Bill Keating wants your money. In the last week alone I have received three or four appeals from the Democratic representative of the 9th Massachusetts Congressional District. In each is his “ask” — “support Bill.”
Well, I would send this right back at Rep. Keating:
Rep. Keating may be basically an honest and decent guy, but he is among the least progressive portion of Democratic congressmen who have not signed on to John Conyers’ proposed legislation to expand Medicare into a single-payer system.
This is hardly a surprise.
Keating may be a social liberal — and he has respectable legislative ratings from Planned Parenthood, AFSCME, and the Sierra Club, for example. But when it comes to foreign policy — and now healthcare — he is a disappointment.
The Congressman is not merely an unreliable voter on foreign policy, he is a member of both the House Foreign Affairs and Homeland Security committees and can do real damage on a national level. He has terrible grades from peace groups. Keating has a 47% rating from Massachusetts Peace Action, 50% from the Washington Report on Middle East Affairs, and 50% from the Friends Committee on National Legislation. He has been an Iran hawk and only reluctantly supported Obama’s Iran deal. He has been a consistent defender of Israeli settlements and he received a 44% rating from the U.S. Campaign to End the Israeli Occupation.
Also somewhat of a “Defense” hawk, Bill Keating has been an inconsistent ally of civil liberties. In 2011, for example, he received a 50% rating from the American Civil Liberties Union.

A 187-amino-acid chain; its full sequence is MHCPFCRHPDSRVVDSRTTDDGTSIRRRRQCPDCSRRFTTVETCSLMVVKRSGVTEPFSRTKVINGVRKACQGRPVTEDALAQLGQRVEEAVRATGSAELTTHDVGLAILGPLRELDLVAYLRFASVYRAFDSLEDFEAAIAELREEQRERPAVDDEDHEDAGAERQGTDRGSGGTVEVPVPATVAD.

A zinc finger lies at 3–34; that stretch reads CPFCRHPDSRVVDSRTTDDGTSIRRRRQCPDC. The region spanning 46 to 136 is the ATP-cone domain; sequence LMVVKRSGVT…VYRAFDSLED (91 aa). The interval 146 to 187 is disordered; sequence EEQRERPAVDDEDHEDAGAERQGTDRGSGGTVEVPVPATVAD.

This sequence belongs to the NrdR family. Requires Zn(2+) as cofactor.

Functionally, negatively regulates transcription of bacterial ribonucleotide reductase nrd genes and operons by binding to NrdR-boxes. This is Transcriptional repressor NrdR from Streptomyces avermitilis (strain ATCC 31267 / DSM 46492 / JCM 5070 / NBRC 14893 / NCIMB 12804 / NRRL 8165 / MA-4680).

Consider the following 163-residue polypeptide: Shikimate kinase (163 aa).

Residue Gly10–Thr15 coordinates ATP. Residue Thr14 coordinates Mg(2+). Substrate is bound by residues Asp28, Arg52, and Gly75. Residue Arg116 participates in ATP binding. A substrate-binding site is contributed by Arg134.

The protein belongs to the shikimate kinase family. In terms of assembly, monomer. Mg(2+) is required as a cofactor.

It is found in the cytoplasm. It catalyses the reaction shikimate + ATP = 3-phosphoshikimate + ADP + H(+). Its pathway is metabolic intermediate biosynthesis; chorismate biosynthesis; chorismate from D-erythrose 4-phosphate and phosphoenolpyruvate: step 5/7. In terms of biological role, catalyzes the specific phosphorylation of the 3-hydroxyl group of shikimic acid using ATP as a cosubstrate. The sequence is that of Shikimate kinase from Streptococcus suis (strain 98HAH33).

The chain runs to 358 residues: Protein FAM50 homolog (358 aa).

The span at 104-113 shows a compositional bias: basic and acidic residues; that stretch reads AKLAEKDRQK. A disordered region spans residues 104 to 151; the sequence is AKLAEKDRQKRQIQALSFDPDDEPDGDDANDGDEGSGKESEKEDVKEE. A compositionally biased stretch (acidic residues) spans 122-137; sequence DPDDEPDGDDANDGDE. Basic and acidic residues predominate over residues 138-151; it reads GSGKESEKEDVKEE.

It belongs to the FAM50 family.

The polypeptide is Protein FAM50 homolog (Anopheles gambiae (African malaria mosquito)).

My bottom line — I may not be inclined to shop around for another congressman quite yet, but William R. Keating isn’t going to get a dime from me until he starts acting like a progressive.
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Those who have thrown themselves into political action recently are completely united in opposing the Trump administration’s efforts to deconstruct democratic America — “democratic” with a small “d.”
But the coming elections are going to expose divisions between Democrats blissfully content with representatives like Keating — and those who want the Democratic Party to really show some teeth and testicle. And principles.
Party machine Democrats are going to have to accept that the party is changing. Democrats wandered forty years in the wilderness of centrism. Well, it didn’t work — and voters didn’t want it. If the party has a future, it’s a progressive one.
But progressive Democrats (and progressive allies) are going to have to accept the fact that not every Democrat on a ballot will completely be to their political taste. We are going to have to hold our noses and vote for some of these guys.
On the other hand, until its direction is fully clear, the Democratic Party also needs to know why many of us are giving donations to Progressive political PACs, and not directly to lackluster candidates or the DNC.
If you want the voter’s money, come and earn it.